“He spent 2 years in jail for that drawing,” E tells us, as I snap a picture of some graffiti on the wall. In graphic black paint, it depicts 2 small children picking up stones to throw, and a mother in her hijab with head covered, picking up more stones to hand to them.
As Canadians, we’re in shock. Jail? For painting a picture? Why? Because it’s political, of course. And in the West Bank, the political matters.
For 6 days now, the Israelis and Hamas have been bombing each other, with Palestinians suffering the highest death tolls. Over 150 Palestinian casualties, many of them children, versus Israel’s 6. Angry demonstrations and protests have been taking place in the Palestine administered, but Israeli occupied cities of Hebron, Ramallah and Bethlehem.
And now, we’re walking out of the refugee camp in the centre of Bethlehem, and headed straight into the nucleus of the protests. It’s a 5 minute walk and a world away from where we’ve just had coffee with E and his friends in the community pool hall.
We walk past a line of Palestinian soldiers dressed in army green and looking serious. I am intimidated by the guns they’re carrying, but we find out later that the guns aren’t loaded. They’re just a show of bravado.
“See the blood.” E says, pointing at drops on the blue striped shirt of a young man, his whole head disguised in a scarf. “Someone was shot by an Israeli soldier today.”
Was he killed? “Not yet,” is the black reply.
There’s a sudden commotion, and I turn just in time to see a molotov cocktail being flung at the Israeli Tower that sits atop the wall that divides Bethlehem from Jerusalem. When it hits it’s target, the ragtag group of teenagers and young men break into cheers and applause.
We’re far enough away from the action that I don’t feel in real danger, but the tension in the air is palpable and I’m definitely on edge. I hear a few gunshots in the distance and a can of tear gas is fired into the crowd of boys milling about the street.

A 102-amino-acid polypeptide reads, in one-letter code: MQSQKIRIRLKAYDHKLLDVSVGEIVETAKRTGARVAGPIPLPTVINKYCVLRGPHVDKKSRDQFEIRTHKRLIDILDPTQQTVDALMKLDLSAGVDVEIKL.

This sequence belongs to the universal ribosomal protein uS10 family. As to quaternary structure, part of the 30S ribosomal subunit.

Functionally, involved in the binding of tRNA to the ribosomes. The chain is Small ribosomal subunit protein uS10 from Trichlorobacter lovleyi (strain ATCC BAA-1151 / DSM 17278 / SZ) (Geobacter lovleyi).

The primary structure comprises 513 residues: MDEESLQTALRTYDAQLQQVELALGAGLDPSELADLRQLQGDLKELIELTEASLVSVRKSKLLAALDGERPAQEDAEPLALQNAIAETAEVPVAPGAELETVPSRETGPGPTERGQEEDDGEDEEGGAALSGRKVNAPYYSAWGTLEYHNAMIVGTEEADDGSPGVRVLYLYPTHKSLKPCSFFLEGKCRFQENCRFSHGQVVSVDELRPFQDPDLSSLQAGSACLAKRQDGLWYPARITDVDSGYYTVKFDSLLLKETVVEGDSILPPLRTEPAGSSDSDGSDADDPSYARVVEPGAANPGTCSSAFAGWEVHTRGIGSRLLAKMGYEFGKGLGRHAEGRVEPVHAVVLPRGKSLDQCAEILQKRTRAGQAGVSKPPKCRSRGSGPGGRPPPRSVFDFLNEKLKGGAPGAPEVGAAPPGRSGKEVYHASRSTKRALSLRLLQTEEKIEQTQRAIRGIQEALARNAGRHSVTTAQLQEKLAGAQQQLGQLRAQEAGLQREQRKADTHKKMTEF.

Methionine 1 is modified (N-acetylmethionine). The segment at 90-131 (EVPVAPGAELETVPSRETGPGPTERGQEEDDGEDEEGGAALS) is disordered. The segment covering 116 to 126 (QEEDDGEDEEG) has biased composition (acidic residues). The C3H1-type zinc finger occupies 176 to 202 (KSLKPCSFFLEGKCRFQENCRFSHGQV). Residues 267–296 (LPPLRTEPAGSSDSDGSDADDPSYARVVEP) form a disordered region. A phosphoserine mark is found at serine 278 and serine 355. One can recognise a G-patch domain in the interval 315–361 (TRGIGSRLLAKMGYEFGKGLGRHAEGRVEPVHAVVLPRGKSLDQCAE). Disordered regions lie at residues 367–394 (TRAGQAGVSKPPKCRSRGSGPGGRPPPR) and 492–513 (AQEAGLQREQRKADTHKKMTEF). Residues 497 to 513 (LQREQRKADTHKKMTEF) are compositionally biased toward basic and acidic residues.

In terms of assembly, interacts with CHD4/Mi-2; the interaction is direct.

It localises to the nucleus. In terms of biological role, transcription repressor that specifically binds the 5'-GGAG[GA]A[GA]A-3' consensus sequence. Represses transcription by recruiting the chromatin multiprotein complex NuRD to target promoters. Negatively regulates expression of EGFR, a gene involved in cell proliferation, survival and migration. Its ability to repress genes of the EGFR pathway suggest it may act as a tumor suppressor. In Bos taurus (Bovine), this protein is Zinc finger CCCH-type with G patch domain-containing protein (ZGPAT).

“Do you want to go closer? Smell the gas?” E jokes with a grin. I am tense, but this is normal life for him. He tells us that during the night, Israeli soldiers have been filling the camps with tear gas, and randomly arresting individuals for “terrorism.” I am not sure how to feel.
A young boy runs through the crowd, yelling and jeering, with an Israeli flag that he has somehow managed to steal from the tower. At what risk, I wonder? A crowd of boys gathers around him. They want to set it ablaze, and after several unsuccessful attempts, they succeed. It is anti-climactic, but still they are jubilant, and for good measure, they stomp decisively on the burnt flag.
More molotov cocktails are being thrown at the Tower, some hitting the mark, but most missing. I hear more gunshots and see the boys of Bethlehem running away from the tear gas, anonymous with their mouths and eyes covered by checkered scarves.
My nerves are frayed and I’ve had enough. I want to get off the street before it gets dark.
E walks us a few blocks away and directs us towards the souk. Away from the dividing wall, the rest of Bethlehem is peaceful.
We say our farewells and ask him what he’s up to for the rest of the evening.
“It’s better for you, if you don’t know,” he says with a rueful grin.
“By the way, the man who was shot this afternoon? He died.” he tells us as he strides back purposefully in the direction of the tear gas and molotov cocktails.